Dylan and Bloom; or, Why Yeats Was Wrong

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There is a quote from the great Irish poet, William Butler Yeats, from a poem called “The Choice,” which I have never really understood.  Here it is:

The intellect of man is forced to choose
Perfection of the life, or of the work

Why do we have to choose?  I was thinking about this quote, because recently Netflix has announced that they will be releasing a new documentary about that most protean and enigmatic of artists, the pseudonymously named and pretty much always astonishing Bob Dylan.  What was I thinking about?  I was remembering various times in my life when, listening to Dylan in my car, driving somewhere, I would compare various tracks from different Dylan albums, if only to instantiate in myself a kind of marveling cognitive dissonance.  In other words, I liked the shock of encountering an artist who didn’t sit still, who was rather scandalously and bravely growing: as an artist, of course, but also, in many ways (to my mind) as a person.  Because, when you really thought about it, (and here is where the Yeats quote comes in), how could one compose such variegated and beautiful songs, if they were not emerging from the conditions of a particular life – a life that made room for the songwriting to happen in the first place?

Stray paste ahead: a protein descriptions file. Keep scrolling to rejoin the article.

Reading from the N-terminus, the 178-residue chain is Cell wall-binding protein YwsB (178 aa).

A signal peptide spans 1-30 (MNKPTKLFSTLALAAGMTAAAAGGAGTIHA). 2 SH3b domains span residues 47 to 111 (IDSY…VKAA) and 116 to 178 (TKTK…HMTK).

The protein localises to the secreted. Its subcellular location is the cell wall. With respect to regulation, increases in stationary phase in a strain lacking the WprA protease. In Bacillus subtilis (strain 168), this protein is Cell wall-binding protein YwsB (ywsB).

As I thought about Dylan, I reflected on other artists and thinkers who, it seemed to me, had never really settled – who, by some strange alchemical need, urgency, prompting, were constantly producing works that built in tacit or not-so-tacit ways on the previous work – but who also found ways to fearlessly branch out, to break out of the confines of their earlier suppositions, norms, conventions, assumptions, standards, and to therefore transcend (but also include) what came before in their own work.